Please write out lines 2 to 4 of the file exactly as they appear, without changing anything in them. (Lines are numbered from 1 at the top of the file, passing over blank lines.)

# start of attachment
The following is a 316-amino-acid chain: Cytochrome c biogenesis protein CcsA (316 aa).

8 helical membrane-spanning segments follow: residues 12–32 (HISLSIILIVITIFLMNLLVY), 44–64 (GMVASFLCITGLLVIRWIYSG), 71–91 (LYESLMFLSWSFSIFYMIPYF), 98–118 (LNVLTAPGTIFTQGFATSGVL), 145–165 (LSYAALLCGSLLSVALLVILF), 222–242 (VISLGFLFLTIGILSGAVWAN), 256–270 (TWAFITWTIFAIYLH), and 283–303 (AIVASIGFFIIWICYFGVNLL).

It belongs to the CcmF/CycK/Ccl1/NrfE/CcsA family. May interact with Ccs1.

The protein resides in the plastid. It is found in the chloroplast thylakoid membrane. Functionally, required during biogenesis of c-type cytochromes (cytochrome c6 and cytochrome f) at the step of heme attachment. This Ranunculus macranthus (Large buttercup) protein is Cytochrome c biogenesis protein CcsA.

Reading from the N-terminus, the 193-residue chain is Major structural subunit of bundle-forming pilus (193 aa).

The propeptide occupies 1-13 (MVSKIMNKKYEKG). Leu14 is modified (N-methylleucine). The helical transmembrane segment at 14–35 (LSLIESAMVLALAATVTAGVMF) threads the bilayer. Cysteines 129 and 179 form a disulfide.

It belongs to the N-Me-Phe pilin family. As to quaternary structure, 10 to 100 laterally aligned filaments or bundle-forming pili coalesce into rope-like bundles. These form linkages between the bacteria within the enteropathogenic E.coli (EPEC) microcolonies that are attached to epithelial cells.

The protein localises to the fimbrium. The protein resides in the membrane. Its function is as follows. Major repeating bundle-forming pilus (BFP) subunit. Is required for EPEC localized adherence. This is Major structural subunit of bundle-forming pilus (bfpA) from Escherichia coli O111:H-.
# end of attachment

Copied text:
8 helical membrane-spanning segments follow: residues 12–32 (HISLSIILIVITIFLMNLLVY), 44–64 (GMVASFLCITGLLVIRWIYSG), 71–91 (LYESLMFLSWSFSIFYMIPYF), 98–118 (LNVLTAPGTIFTQGFATSGVL), 145–165 (LSYAALLCGSLLSVALLVILF), 222–242 (VISLGFLFLTIGILSGAVWAN), 256–270 (TWAFITWTIFAIYLH), and 283–303 (AIVASIGFFIIWICYFGVNLL).

It belongs to the CcmF/CycK/Ccl1/NrfE/CcsA family. May interact with Ccs1.

The protein resides in the plastid. It is found in the chloroplast thylakoid membrane. Functionally, required during biogenesis of c-type cytochromes (cytochrome c6 and cytochrome f) at the step of heme attachment. This Ranunculus macranthus (Large buttercup) protein is Cytochrome c biogenesis protein CcsA.